|The DutchKat gets the camera ready|
for her first remote hearing
In the Netherlands, guest Kat Rien Broekstra (Brinkhof) reports on what the Dutch specialized courts in the Hague are doing:
"In the past few years, the Dutch legislator and judiciary have been working on a project to modernize civil and administrative proceedings by digitizing the docket and providing for electronic exchange of written briefs. The project did not succeed, but did lead to a number of changes to the Dutch Code of Civil Procedure. Video-hearings, however, were not part of the equation: the oral hearing was assumed to be a moment of physical presence in the courtroom (with some exceptions – the legislator explicitly indicated that video-hearings of phone-hearings are not ruled out per se - see here. Also, hearing by phone was already common in very urgent matters).
To meet the new distancing demands resulting from the COVID-19 outbreak, the Dutch legislator enacted the “Temporary law COVID-19 Justice and Safety”, Article 2 of which provides an explicit statutory basis for video or phone hearings (“oral hearing by bi-directional electronic communication means”) in civil and administrative cases if a physical hearing is not possible due to the COVID-19 outbreak. The law has retroactive effect from 16 March.
This allowed the Dutch specialized patent courts in The Hague to follow the UK IP court’s example (see IPKat article here) – and two weeks ago, the Hague District Court conducted its (as far as I’m aware) first oral proceedings via video-link in a rather complex standard essential patent case between plaintiff Sisvel and defendants Oppo, OnePlus, BBK and Wiko.
And with great results – especially for a first time event. The three-judge panel (Kokke (pres.), Brinkman, De Vries) made the parties feel at home by presiding over the case from one of the familiar The Hague courtrooms, with one judge attending the session from home. The court’s technical facilities (a Cisco-based conferencing system allowing access to the hearing using a common web browser) made it possible for experts and clients to attend and participate in the hearing from Beijing to Amsterdam to Chicago. Access to third-party observers was made possible on request. All non-Dutch speaking attendees were provided with a simultaneous translations via a separate platform. The court was willing and able to engage with foreign experts in English, eliminating the risks of points being lost in translation. And finally, some basic operating instructions (enable microphone and video only when addressing the court) ensured the most common conference call annoyances were prevented.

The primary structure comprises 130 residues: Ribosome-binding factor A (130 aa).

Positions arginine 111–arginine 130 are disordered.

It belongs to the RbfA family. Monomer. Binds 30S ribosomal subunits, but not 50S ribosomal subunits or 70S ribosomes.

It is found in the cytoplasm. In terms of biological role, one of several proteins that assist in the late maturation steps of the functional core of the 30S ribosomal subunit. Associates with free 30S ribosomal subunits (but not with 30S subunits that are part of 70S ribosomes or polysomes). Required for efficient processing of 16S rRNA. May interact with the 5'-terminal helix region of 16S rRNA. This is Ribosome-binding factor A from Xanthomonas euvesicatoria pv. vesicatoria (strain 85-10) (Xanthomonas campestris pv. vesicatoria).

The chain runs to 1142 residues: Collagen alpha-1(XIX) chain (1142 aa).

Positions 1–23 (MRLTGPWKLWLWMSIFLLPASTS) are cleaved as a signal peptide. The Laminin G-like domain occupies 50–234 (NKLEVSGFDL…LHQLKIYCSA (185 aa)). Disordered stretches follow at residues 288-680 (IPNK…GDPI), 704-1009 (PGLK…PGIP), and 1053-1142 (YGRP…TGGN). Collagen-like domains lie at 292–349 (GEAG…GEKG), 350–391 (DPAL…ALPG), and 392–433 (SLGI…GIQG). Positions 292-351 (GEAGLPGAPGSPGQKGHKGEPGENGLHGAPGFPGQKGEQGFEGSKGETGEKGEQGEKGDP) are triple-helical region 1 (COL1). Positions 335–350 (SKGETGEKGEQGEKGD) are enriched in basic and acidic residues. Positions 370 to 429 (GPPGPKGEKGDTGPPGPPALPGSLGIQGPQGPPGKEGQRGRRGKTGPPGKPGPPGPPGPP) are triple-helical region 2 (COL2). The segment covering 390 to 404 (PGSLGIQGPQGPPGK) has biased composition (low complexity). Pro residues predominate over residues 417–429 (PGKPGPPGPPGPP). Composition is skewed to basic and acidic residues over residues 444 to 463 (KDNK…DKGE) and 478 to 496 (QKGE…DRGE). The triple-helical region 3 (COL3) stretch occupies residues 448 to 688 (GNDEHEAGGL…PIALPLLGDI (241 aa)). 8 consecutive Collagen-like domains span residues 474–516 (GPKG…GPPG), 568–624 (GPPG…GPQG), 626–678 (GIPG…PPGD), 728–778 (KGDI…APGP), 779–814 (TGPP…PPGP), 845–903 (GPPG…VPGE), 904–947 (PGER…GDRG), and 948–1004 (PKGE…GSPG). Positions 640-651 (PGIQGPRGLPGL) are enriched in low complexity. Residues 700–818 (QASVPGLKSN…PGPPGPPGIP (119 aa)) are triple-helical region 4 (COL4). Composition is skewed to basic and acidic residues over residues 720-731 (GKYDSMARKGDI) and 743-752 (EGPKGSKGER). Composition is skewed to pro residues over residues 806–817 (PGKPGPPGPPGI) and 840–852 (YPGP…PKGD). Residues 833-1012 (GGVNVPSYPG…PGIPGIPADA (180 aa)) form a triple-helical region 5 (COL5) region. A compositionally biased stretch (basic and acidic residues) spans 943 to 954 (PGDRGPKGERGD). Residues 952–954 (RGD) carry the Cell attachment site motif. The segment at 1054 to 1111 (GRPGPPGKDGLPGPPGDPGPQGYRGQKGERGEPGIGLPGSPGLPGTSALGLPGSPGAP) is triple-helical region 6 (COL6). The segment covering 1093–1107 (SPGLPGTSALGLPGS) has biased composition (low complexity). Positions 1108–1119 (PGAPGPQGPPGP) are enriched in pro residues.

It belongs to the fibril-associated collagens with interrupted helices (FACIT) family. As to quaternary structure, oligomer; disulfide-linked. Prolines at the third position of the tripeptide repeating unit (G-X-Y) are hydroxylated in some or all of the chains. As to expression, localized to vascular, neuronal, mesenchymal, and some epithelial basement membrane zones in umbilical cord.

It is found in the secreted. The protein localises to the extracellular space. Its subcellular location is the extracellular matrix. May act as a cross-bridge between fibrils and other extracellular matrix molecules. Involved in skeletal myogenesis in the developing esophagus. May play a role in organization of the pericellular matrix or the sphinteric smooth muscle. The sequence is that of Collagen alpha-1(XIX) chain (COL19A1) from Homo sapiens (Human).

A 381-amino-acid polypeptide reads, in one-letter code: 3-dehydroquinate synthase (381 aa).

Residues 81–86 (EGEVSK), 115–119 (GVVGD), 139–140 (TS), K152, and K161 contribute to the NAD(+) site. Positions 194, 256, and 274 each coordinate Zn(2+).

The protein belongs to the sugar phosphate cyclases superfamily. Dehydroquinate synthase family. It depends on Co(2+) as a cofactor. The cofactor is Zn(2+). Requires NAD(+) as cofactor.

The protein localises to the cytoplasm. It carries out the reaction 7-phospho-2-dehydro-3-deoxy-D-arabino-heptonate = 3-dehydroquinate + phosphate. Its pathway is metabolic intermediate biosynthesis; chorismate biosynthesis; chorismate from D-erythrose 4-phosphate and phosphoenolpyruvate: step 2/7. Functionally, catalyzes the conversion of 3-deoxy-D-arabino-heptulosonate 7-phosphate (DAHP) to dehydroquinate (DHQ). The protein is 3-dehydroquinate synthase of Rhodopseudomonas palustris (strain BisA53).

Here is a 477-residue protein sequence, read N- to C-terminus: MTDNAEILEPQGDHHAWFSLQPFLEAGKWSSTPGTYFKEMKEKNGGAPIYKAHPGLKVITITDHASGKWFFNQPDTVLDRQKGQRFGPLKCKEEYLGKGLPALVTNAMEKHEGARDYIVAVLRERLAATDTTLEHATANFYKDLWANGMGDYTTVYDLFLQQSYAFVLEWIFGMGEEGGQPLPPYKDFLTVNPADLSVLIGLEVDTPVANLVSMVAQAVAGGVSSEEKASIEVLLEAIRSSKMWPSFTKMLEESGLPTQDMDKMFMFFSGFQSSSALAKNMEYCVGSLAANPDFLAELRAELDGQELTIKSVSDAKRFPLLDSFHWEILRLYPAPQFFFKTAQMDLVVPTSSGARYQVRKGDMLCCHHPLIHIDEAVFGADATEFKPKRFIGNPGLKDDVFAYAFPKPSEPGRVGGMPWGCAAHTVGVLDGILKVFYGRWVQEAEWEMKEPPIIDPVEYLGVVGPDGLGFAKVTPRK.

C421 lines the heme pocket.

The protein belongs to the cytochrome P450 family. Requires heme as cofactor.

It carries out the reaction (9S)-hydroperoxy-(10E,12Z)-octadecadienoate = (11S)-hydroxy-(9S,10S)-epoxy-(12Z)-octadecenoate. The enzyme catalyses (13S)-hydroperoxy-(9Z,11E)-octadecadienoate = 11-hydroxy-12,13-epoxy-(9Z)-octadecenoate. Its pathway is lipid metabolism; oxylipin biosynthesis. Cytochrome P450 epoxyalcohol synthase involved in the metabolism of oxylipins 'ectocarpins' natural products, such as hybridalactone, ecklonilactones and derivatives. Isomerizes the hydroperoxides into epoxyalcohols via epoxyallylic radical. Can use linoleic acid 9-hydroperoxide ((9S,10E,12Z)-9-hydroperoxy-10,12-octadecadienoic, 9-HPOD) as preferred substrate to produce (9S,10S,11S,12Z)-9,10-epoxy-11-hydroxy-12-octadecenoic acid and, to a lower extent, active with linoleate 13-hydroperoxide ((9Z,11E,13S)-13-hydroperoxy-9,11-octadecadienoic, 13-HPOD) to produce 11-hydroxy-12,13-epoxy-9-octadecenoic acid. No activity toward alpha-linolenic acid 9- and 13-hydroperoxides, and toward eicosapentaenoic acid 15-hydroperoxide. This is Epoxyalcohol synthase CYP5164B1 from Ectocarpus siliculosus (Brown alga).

Of course, a virtual hearing is not the same thing as physical presence, and does require additional preparation. In a previous post, Merpel listed an excellent list of tips for remote hearings – which I recommend everyone to follow when participating in a remote hearing.
Of the tips on that list, the importance of a well-functioning separate “break out” channel for communication with remote team members, experts and clients should not be underestimated. The fact that you are no longer in physical presence of these participants means that both verbal and non-verbal communication is much more difficult. This is a genuine issue, and it can be rather unnerving if the court addresses others directly (remember: we are not used to e.g. expert cross-examination in the Netherlands). It makes it even more important to make sure in advance and during the session that every participant knows what to do when he/she gets the floor.
Also, the remote character of the hearing makes it more difficult to show physical items to the court, but at the same time it is possible to take advantage of the additional possibilities of the remote hearing platform. It can be useful to compile a “slide deck” of images (e.g. objects, quotes from prior art, etc.) that can be shared with the court and the rest of the audience during the hearing to support the argument. This does pre-suppose that the platform used for the hearing supports sharing such content – which should be checked and tested in advance.
On a more personal note, I would add that a formal robe is usually solid, and fits the suggested camera dress code perfectly.
All in all, if the COVID-19 situation would require hearings to be conducted remotely in the near future (the Dutch courts are planning to gradually re-open the court buildings starting 11 May, but the practice of online or hybrid hearings may turn out to be necessary in the months to come), such remote hearings appear to provide sufficient possibilities for the parties to be heard. Moreover, even though I personally can’t wait to face the judges and the other side in real life again, I do expect that this first positive virtual hearing experience may well have a lasting impact on the analogue character of our courtrooms. After all, is it really worth the time, costs and footprint to e.g. fly your client in from the other side of the world if a virtual attendance works almost just as well?"
[GuestPost]. The Hague Patents Court conducts first virtual hearing in patent case Reviewed by Annsley Merelle Ward on Monday, May 04, 2020 Rating: